Is science sometimes in danger of getting tunnel vision? Recently published ebook author, Ian Miller, looks at other possible theories arising from data that we think we understand. Can looking problems in a different light give scientists a different perspective?

The Future For Chemistry

The RSC should be complimented for its "Future of the Chemical Sciences" initiative, but this raises the question, is anything seriously missing from the output so far. I think the answer is, unfortunately, yes.
First, consider the four plausible scenarios. There is no doubt that chemistry will be needed to address many of the problems facing the world. That suggests there will always be a job for chemists, although not necessarily every type of chemist, so that is well identified, if not somewhat obvious. Of course some of the other options contradict this option.
The concept that we can have "do it yourselves" chemists where chemical processes that are stocked away in computers, and the future chemist can go to a "black box", key in what he wants, the computer tells him what feedstocks it needs, the chemist gets them, fills up some hoppers or whatever, presses "go", and waits for the product to come out, neatly bottled, might be plausible eventually, but this does not really require much in the way of chemistry, and it suggests there is not much future for synthetic chemists. This, to me, is an invitation to disaster, because like it or not, you should understand what you are doing. How many tragedies would there have to be before people were stopped from making something that was highly dangerous?
The third option, "no chemists" speaks for itself, and it is interesting that it focuses on "no new fundamental research". The free market chemistry option simply focuses on funding, and on all funding coming from the private sector. Neither of these options offers much hope for chemistry making our future better.
What do we note about these scenarios? What I see is a fixation on solving immediate problems, with the top problem being jobs for emerging students, and the implication is that current education, etc., is unsuited for purpose. How did we come to this? As far as I know, the major problems we face now have arisen largely because people with little knowledge of science have been at the helm, and the free market has let them at it. Exactly how will the free market solve the problems of climate change or pollution when it is the financial interests of certain players to keep doing what is counterproductive? The only thing stopping them now is regulations, and the voice of those who know. If nobody knows, where then?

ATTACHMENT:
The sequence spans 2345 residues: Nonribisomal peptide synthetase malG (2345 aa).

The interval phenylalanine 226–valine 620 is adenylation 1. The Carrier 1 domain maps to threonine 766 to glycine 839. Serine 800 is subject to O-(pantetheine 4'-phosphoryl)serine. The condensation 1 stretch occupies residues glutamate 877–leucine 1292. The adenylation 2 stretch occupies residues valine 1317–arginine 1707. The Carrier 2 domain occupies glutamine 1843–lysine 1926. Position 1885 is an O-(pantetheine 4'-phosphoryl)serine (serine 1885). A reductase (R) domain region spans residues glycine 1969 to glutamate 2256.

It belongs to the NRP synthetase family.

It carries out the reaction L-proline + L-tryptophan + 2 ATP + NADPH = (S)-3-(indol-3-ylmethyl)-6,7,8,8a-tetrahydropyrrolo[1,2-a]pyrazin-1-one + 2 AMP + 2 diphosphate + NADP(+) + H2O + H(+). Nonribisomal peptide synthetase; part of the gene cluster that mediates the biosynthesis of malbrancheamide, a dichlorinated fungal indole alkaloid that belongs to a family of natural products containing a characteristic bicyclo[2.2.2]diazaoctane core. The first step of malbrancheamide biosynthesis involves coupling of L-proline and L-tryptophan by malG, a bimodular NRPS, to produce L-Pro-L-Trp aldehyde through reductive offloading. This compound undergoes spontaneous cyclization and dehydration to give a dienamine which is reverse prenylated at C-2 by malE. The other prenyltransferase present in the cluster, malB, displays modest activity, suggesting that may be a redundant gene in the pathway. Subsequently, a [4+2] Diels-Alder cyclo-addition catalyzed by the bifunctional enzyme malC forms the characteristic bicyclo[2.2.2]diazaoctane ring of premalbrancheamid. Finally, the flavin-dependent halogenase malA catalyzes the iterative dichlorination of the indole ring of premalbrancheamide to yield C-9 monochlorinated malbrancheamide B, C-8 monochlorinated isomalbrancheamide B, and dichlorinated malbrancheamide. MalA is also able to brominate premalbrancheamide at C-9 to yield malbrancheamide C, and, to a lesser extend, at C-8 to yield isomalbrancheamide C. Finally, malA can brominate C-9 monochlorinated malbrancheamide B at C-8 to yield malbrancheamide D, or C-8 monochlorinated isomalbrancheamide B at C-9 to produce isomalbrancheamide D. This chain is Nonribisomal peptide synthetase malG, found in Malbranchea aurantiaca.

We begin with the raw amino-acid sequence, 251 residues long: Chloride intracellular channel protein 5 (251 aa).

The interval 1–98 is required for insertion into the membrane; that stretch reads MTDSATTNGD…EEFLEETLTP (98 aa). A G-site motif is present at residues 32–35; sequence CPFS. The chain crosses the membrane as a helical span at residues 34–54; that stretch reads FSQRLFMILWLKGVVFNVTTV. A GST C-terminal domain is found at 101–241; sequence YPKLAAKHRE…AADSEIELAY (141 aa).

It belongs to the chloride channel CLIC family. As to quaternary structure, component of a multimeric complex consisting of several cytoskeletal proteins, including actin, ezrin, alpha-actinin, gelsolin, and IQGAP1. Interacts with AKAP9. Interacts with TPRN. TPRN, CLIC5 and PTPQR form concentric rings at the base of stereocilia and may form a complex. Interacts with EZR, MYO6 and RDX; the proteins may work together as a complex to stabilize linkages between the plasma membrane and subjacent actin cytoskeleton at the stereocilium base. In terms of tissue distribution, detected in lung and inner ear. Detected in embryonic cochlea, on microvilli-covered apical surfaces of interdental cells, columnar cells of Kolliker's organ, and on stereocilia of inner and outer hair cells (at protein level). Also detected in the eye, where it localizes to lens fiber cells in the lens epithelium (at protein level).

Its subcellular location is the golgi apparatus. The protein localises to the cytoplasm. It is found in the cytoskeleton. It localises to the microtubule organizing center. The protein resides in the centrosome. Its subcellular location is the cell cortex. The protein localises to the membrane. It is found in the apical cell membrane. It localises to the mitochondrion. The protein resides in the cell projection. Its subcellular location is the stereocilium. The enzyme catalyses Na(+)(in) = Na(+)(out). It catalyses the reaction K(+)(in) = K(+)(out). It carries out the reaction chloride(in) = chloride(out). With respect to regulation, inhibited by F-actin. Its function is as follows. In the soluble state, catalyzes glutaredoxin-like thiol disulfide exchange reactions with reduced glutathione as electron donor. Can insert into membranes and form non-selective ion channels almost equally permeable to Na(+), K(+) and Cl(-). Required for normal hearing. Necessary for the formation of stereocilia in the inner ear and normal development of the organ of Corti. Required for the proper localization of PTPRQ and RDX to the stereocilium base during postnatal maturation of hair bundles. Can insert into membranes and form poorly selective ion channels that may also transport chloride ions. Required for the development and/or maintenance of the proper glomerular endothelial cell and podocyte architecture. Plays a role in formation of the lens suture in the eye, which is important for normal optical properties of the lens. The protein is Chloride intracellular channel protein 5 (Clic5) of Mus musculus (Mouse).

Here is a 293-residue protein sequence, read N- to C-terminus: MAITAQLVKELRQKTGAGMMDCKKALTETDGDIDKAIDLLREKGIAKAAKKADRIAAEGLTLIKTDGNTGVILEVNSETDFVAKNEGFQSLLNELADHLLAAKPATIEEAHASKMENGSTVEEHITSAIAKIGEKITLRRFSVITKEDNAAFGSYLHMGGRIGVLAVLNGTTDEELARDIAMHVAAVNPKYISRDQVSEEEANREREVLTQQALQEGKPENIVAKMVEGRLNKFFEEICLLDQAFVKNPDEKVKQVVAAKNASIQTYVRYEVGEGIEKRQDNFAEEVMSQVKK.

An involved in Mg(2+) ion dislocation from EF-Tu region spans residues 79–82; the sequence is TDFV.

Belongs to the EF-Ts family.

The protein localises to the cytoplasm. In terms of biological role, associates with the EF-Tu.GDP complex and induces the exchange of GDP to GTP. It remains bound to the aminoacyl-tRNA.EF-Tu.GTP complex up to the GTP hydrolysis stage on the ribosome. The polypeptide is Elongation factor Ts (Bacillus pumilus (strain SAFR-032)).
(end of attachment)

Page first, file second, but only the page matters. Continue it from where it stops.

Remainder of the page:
What I notice is missing is the concept of trying to understand our discipline. There is no doubt that experienced chemists in a small section of chemistry know all about that small section very well, although whether it is understanding, or more the ability to recall what happened last time something like this was tried, is another matter. I have this feeling that chemists have now become very keen on "how to do something", but seem to have lost the spirit of discovery, wherein we might ask, why does x, y, z happen? Am I right? Who stands up and confesses they want to understand the basis for what they are doing? I do, but how many others are there? I recall earlier in the year I put up a blog post that raised the issue that maybe the energies of the A – B molecules of the group 1 elements were additive for their component atoms. That verges on heresy, and despite the evidence it may well be wrong, but nobody said a thing. So, what I would like to see is at least a little encouragement for understanding. After all, chemistry might be the first science to have all its fundamentals settled. We know all of chemistry is determined by quantum mechanics and electromagnetic theory. Why don't we want to use these a little more deeply?
Finally, here is a little example problem. In my novel, "A Face on Cydonia" the story needed small amounts of powerful explosives, so I "invented" a molecule: tetranitrotetrahedrane. My argument was that apart from its propensity to turn itself into carbon dioxide and nitrogen gas with serious vigour, it would be one of the more stable tetrahedranes. Can you guess why that might be? Or why I think it might be? Then, do you want little black box synthesizers in the hands of some of the terrorists who seem to want to go around blowing stuff up?
Posted by Ian Miller on Oct 2, 2016 10:46 PM Europe/London

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